There’s a new fascinating video out there in the inteur-web that is claiming that dangerous Vax Lots (VLs) (VLs more frequently associated with a higher number of Adverse Events (AEs)) are being deployed to the U.S. population, strategically, by staggering them, to ensure that these dangerous lots are always in the ‘system’ in an attempt to carry out ‘discrete dosage testing’. These VLs come from one of three COVID-19 injectable product manufacturers: Pfizer/BioNTech, Moderna or Janssen.
Let’s walk and talk through my thinking on this. In this substack post, I will talk around 2 graphs that were generated for the video (Figures 1 and 2) and the meanings of both. Figure 1 below is the first graph presented in the video.
This Figure shows all of the AEs reported to VAERS on the y-axis and the VLs administered in the U.S. on the x-axis. The hypothesis rests on the claim that the x-axis has a ‘time order’.
It is important to define what toxic means in this context. In this context, a ‘toxic’ VL is defined by its association with a higher number of AEs, as opposed to a VL that is more frequently associated with Severe AEs (SAEs). Now, since an increased number of total AEs probably does imply an increased number of SAEs, this is most likely not a wrong way to define ‘toxic’, but perhaps not the right way either. Toxic VLs could also be defined as an increase in association with SAEs which include death, life-threatening AEs, hospitalizations, ER visits, birth defects and AEs related to deformities or disabilities. But let’s leave that for now.
Certainly, and without a doubt, certain VLs - as per manufacturer - are more highly-associated with either more AE reports and/or more Severe AE reports. He states in the video that 95% of VLs are indeed associated with lower numbers of AE reports and, in fact, that 80% of the VLs generate only 1 or 2 AEs and thus are ‘harmless’ or not toxic. What if 1 of those 2 AEs was death? Now granted, most of these 1s are actually bogus VL entries. This is another point I need to make about VL data in VAERS. The VL are notoriously mis-labeled. Here is an example of what many singular VL entries look like:
Anyway, let’s accept this definition of toxic. The non-toxic or harmless VLs cluster around 0 on the y-axis. So there are particular VLs more highly-associated with large numbers of AEs. In other words, the claim is that any and every VL above the red line (Figure 1) is more toxic (according to his definition of toxic).
In the second part of the video presentation, the focus is on the distribution of the VLs by ‘deployment’ according to manufacturer. Figure 2 below is the second graph presented in the video.
According to Figure 2, there were very few Pfizer/BioNTech shots administered in the first part of the roll-out into the U.S. population that were associated with many AEs. This contradicts the fact that thousands of SAE reports were filed to VAERS in the first months of the U.S roll outs. And in alignment with our accepted definition of a toxic VL, there were toxic Pfizer/BioNTech VLs reported at the beginning of the roll out. By February 13th, there were already 3221 SAE reports in VAERS which, by the way, was above what the VAERS handbook defines as typical (it was actually 60% of the total. Eek). And to be more specific, Pfizer/BioNTech VL EK9231 (associated with 2568 AEs) was injected into arms on January 1, 2021 (Table 2). So, if we consider what the distribution would look like in a temporal setting of toxic VLs, we would see a more even distribution of the data, I believe. Table 2 shows Pfizer/BioNTech VLs associated with thousands of AEs in January just to provide the reader with an idea of just how many AEs were reported in early January in the context of Pfizer/BioNTech.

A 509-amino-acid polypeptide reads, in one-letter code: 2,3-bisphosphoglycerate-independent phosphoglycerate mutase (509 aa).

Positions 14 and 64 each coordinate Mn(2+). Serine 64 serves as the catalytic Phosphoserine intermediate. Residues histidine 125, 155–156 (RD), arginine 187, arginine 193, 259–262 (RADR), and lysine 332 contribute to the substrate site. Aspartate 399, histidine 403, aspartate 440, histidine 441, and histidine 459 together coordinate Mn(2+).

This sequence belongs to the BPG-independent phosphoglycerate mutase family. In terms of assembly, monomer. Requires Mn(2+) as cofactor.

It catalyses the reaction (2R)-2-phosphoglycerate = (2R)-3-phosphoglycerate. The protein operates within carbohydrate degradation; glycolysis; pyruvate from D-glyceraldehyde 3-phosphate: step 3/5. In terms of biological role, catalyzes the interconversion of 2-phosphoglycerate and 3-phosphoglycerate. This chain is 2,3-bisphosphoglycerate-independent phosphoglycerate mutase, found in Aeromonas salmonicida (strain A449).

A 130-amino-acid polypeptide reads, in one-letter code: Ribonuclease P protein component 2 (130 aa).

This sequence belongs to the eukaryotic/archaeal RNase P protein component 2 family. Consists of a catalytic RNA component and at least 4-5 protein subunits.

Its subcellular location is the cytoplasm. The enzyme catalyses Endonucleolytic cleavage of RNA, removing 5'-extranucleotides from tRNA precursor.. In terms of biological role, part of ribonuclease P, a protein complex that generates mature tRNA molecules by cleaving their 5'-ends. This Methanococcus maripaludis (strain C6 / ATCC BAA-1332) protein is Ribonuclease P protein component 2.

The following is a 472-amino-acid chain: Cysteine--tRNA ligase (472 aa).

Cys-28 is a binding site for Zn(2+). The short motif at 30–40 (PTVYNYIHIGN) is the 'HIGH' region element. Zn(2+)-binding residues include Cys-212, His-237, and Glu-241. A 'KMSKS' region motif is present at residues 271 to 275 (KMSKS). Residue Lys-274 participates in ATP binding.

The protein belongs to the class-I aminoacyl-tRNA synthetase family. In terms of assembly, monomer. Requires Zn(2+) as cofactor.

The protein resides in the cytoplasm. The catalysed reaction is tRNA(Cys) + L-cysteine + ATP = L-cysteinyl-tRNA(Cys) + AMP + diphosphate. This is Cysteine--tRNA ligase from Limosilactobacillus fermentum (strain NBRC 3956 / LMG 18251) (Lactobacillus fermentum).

Figure 3 is my version of Graph 2 with colour so you can see the separation by manufacturer more clearly (Figure 3).
So this is pretty neat, right? It shows a clear almost non-overlapping separation of ‘deployment’ of VLs by manufacturer according to ‘toxicity’. But, it also reveals a problem with the meaning of deployment and what exactly the x-axis represents.
Let’s go back a bit now and take a look at the primary assumptions on page 1 as seen in Table 3 below. Sorry it’s blurry. Screenshot.
‘BATCHES/LOTS: The Covid vaccine was deployed in batches or lots. Each lot has a lot number’
This is true and verified. Each manufacturer produces many different VLs and the nomenclature differs by manufacturer. (This is a very important point and critical to everything from here on in.) For example, the Pfizer/BioNTech VL nomenclature comprises 6 characters: two capital letters followed by 4 numbers (ie: ER2613); Moderna’s comprise 7 characters: 3 numbers followed by a letter, 2 numbers and another letter (ie: 026L20A); and Janssen comprises the same (as for Moderna) but with ‘different’ letter and numbers as per Moderna (ie: 043A21A), or a sequence of 7 numbers (ie: 1805022). Confusing? I think it’s meant to be. You can see some examples below in Table 4.
These VL numbers are indeed associated with when a particular VL was manufactured, and thus perhaps, deployed. I have witnessed new VLs entering VAERS as updates come in. Witnessing a ‘novel’ VL enter the VAERS system means one of two things: 1. that a new VL was manufactured and deployed immediately and resulted in AEs occurring and subsequently being reported to VAERS or 2. that a ‘not new’ VL was deployed and resulted in AEs occurring and subsequently being reported to VAERS. I have also been apprised of the reality that batch lots that are of alphanumeric similarity can have different expiration dates implying that they were not made at the same time. The bottom line is, VLs have specific nomenclature and, in some cases, are alphanumerically created such as the case with Janssen VLs 1805018 and 1805022.
Good stuff. We covered assumption/definition 1 pretty thoroughly.
‘BATCHES IN TIME ORDER: the batches are listed in the VAERS database in the order in which they were created.’
‘Time order’ is being equated to ‘alphanumeric order’; these two things are not the same thing at all. Let’s break that down.